Cabrera opens up on back pain: 'It was my choice to play'
Kansas City, Mo. — Don’t shut him down for the season, just yet.
Miguel Cabrera, speaking at length for the first time about the back, hip and leg pain that’s derailed his season, hasn’t ruled out playing again before the season ends Sunday.
“If I feel good, I’ll play,” he said. “I’d like to play. It’s why I am here right now. Because if I get the chance to go out and be with the team, you’ve got to do it. We’ve got these young guys here and you want to go out and try to win with these guys.”
Cabrera, diagnosed on Sunday with two herniated discs in his back, is still waiting on a second opinion. He expects to get that second opinion on Monday from a specialist in Miami.
“I hope I can take care of this in the offseason, come back next year and try to play every day,” he said.
He said the doctors have told him he will need to do six weeks of rehabilitation before he can start doing any baseball activity. The rehabilitation work will focus on increasing his flexibility, strengthening his core muscles, especially those along the vertebra — essentially making the lower back, hips and core as strong and stable as possible.
He was adamantly opposed, however, to getting an epidural injection.
“I don’t want to get an injection because I don’t want to put a Band-Aid on my injury,” he said. “I can’t just put a Band-Aid on it and say I don’t have the injury now. There is no reason to do that.
“Let’s workout, do the therapy and the physical training and see where we are. If I need the injection next year if it’s bothering me again, then I will take it. But now, no. There is no reason to do it.”
His worry is the injection, much like a cortisone shot, will allow him to play through the injury but it won’t treat or fix the injury.
“I need to feel it,” he said. “I don’t need to not feel anything. I can’t go out there and feel OK for a little while and then have it return the same way.”
The herniation, or bulging, is in the L3-L4 and L4-L5 spinal discs. Cabrera said he damaged the back early in spring training lifting too much weight.
“You guys know it’s been bothering me the whole year,” he said. “At some points I feel good. Some points I feel I can’t go anymore. Some points they have to take me out. This is something that’s never happened in my career.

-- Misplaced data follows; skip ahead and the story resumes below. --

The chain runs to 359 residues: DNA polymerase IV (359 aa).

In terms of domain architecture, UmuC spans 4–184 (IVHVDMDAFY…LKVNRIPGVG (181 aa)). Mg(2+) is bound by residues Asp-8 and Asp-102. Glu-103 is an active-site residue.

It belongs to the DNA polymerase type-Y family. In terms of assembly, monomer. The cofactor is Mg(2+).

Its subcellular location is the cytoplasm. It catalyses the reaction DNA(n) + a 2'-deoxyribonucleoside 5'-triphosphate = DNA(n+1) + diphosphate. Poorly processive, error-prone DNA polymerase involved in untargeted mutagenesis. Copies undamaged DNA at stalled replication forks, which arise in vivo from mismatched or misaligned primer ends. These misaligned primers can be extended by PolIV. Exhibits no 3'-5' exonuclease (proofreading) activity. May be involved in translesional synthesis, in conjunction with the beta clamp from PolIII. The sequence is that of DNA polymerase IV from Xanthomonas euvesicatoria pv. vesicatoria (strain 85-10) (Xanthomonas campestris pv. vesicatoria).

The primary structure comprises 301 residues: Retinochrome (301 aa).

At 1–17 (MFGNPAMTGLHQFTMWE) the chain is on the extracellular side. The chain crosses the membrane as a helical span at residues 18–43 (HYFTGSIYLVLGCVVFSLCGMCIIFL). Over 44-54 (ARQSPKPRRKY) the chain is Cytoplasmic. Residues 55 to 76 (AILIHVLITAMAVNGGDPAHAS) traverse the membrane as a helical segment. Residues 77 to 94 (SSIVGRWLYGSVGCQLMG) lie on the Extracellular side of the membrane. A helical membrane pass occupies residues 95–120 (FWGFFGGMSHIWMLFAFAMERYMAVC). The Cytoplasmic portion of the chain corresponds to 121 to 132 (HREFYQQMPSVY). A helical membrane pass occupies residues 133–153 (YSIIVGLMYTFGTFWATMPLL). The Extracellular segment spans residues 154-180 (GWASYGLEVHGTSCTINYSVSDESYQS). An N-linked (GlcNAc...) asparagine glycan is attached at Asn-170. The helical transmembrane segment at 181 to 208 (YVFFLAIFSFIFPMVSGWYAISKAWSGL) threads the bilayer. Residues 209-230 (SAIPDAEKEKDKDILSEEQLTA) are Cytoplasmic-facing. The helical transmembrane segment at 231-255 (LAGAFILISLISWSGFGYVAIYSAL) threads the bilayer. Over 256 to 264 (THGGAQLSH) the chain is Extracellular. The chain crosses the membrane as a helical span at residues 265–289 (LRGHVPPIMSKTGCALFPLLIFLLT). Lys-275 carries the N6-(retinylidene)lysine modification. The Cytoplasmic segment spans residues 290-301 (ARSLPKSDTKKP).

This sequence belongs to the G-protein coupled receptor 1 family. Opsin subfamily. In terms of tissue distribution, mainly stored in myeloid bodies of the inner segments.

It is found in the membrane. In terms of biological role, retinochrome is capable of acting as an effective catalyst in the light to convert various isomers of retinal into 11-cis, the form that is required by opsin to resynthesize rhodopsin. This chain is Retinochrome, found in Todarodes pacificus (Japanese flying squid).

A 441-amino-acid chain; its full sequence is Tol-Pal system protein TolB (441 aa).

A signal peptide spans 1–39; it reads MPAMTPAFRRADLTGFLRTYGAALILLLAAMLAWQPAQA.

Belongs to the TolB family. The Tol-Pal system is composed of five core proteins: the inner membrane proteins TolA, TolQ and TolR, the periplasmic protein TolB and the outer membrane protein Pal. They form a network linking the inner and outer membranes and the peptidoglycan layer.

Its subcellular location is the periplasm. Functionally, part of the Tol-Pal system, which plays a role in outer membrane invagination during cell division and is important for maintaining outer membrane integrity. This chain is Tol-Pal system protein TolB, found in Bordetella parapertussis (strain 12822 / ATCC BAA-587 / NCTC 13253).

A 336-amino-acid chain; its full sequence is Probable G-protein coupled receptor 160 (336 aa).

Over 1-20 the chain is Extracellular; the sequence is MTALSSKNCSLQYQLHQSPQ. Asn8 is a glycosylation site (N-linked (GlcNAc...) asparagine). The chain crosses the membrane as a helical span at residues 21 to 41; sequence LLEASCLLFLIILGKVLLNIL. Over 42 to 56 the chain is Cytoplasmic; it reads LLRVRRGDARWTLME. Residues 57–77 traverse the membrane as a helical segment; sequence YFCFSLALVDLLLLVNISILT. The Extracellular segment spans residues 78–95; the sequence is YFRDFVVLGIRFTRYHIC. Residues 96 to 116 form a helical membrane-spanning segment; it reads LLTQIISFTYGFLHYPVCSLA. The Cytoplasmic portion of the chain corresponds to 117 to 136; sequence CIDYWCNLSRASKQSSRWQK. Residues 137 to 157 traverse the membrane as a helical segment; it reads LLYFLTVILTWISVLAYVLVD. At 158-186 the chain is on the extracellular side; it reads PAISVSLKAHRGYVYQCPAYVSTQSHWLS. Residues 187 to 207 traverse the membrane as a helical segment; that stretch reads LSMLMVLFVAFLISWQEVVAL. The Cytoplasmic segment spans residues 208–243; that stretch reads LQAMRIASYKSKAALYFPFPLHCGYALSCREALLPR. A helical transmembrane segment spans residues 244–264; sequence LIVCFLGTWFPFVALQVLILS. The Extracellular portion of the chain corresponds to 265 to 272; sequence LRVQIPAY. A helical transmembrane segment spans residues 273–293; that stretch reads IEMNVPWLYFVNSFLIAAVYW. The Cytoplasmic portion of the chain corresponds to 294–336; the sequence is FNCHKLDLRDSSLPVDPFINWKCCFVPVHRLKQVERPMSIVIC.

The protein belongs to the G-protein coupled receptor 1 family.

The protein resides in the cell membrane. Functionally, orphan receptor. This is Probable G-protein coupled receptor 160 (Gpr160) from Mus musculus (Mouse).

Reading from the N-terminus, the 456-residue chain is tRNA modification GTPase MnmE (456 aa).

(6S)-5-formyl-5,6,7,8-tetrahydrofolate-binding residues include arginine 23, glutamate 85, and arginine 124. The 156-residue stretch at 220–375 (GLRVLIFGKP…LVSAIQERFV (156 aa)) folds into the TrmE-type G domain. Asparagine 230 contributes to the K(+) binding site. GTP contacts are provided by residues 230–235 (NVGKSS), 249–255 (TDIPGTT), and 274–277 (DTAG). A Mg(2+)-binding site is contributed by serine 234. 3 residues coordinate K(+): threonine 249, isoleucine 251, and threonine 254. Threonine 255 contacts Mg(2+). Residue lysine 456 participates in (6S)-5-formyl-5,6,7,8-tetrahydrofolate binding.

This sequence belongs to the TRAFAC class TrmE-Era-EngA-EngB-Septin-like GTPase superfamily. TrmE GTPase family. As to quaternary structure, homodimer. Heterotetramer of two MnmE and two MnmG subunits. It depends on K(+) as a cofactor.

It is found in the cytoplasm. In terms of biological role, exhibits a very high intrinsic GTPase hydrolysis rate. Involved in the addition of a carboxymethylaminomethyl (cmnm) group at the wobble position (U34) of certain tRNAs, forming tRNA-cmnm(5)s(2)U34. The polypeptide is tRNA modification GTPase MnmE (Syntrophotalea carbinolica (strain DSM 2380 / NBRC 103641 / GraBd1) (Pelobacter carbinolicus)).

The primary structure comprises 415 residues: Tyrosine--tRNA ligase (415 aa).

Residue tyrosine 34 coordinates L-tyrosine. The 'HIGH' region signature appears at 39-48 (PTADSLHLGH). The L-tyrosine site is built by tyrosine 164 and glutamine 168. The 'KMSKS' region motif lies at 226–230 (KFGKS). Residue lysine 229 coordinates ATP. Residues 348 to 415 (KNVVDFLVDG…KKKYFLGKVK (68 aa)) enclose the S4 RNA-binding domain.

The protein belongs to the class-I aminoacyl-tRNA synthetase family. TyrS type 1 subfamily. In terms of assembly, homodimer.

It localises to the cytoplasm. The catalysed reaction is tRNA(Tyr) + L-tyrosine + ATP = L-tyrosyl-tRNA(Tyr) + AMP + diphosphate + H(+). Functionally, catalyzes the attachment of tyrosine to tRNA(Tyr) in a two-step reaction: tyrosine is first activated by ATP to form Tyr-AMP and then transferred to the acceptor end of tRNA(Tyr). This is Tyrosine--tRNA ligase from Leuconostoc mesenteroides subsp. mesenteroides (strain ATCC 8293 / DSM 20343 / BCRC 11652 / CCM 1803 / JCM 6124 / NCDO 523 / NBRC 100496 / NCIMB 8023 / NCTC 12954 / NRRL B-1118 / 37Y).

“I need to change a lot of things in the off-season and try to come back in better shape.”
Once he gets through the six weeks of rehab and therapy, the doctors told him he could maintain his normal weight. He’d lost as much as 30 pounds this season, hoping it would take some of the stress off his back.
It didn’t happen.
He also was adamant it was his choice to continue to play.
“It was my choice to go out and play,” he said. “I lifted too heavy and felt something, but I didn’t think it was a big deal. So I kept playing with that – that’s just the way I am. I never want to stop.
“But I have to be smarter about the weights and take better care of myself.”
He called this season a “nightmare.” He’s endured career-lows in average (.249), slugging (.399), home runs (16) and RBIs (60). He said his trying to compensate for the back and hip pain caused him to alter both his swing and his ability to see the baseball.
“I can’t get the explosion from my legs,” he said. “And then when I swing, I lose the ball. My contact point, my eye comes off and I lose the contact point. Because everything (the momentum of his swing) goes back.”
In essence, to drive through the ball with his lower body and use his normal hip turn caused him great pain. So, to compensate, he started swings more with his arms and pulling his body backward.
“Everything goes back(ward),” he said. “I lean back and then I can’t see the ball. There’s no way you are going to hit like that. This year, I strike out a lot on bad swings and at a lot of pitches out of the strike zone.
“The good thing is, I know what I am doing wrong. Part of it is physical. But a lot is mental, too. You are thinking more about the injury than the adjustments you’ve got to make.”
Cabrera understands the Tigers have gone into a rebuilding mode. He said he’s eager to be one of the leadership pillars of the move.
“We have to show these guys the way we have to play to win games,” he said. “We have to show them how you go out and play hard and take care of your business. And how you have to be a professional and try to win as many games as we can.”
Asked if he would like to delete the 2017 season from his memory, he said no.
“We’ve got to learn from this,” he said. “This season has given me nightmares. But I need to sit back and think about it and learn from it.
See what I do bad and what I can do better to have a better season next year.”
He was asked if he wanted a voice in selecting the next manager.
“That’s the GM’s job and the owner’s job,” he said. “They are the boss. They know what we need and what it’s going to take. Our job is to play baseball.”